Spring may be one of my favorite times of year as it is a time of renewal and new growth. This not only happens physically, but also occurs spiritually through spiritual retreats. One of the marks of a Catholic school is that is sustained by Gospel witness and that the staff are living witnesses to the Gospel and are intentional disciples of Christ. We were blessed to have an amazing speaker, Sarah Hart, for our Divisional Spiritual Development Day a few weeks ago who really made us think differently about the fruits of the spirit. On April 1st we have our annual staff retreat that is based around our namesake, Mary. The retreat committee has been working hard to plan our activities for the day which will culminate in a living rosary.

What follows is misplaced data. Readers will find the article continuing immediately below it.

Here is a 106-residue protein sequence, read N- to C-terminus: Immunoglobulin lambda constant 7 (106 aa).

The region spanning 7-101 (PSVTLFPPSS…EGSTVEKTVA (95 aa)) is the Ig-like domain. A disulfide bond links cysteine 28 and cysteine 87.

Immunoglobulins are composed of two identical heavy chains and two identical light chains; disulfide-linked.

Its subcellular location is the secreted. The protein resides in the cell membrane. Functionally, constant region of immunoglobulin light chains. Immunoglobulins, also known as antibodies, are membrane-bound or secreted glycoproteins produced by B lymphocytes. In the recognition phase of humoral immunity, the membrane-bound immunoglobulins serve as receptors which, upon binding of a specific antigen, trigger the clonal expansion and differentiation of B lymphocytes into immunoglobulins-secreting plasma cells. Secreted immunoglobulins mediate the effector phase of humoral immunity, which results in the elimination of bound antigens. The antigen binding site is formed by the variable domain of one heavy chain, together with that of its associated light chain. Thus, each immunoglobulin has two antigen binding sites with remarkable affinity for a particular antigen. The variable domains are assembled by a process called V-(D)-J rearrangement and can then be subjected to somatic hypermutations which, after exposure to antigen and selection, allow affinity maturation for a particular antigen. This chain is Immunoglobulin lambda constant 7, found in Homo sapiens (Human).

Finally, as living witnesses of Christ and the Church, we need to advocate for the gift of publicly funded Catholic education.  Currently in Alberta, it is under attack so it is essential that its supporters come together to advocate for our constitutional right.  As a result, our school division is creating a GrACE (Grateful Advocates for Catholic Education) group.  The mission of GrACE is to unite the spirit of Catholic education in order to educate and communicate with one voice.  It is a platform for those committed to Catholic education to be advocates and witnesses for our schools’ successes and their future. Committee members of GrACE may be employees of the division, parent or Catholic parishioners.  The time commitment will not be excessive but it is important that all committee members are passionate about Catholic education.  The Board Chair and Superintendent will make the decision on representation from those names submitted. Please contact me by April 7 if you are interested in putting your name forward. 

May the blessing of Christ be with during the Lenten and the Easter Season.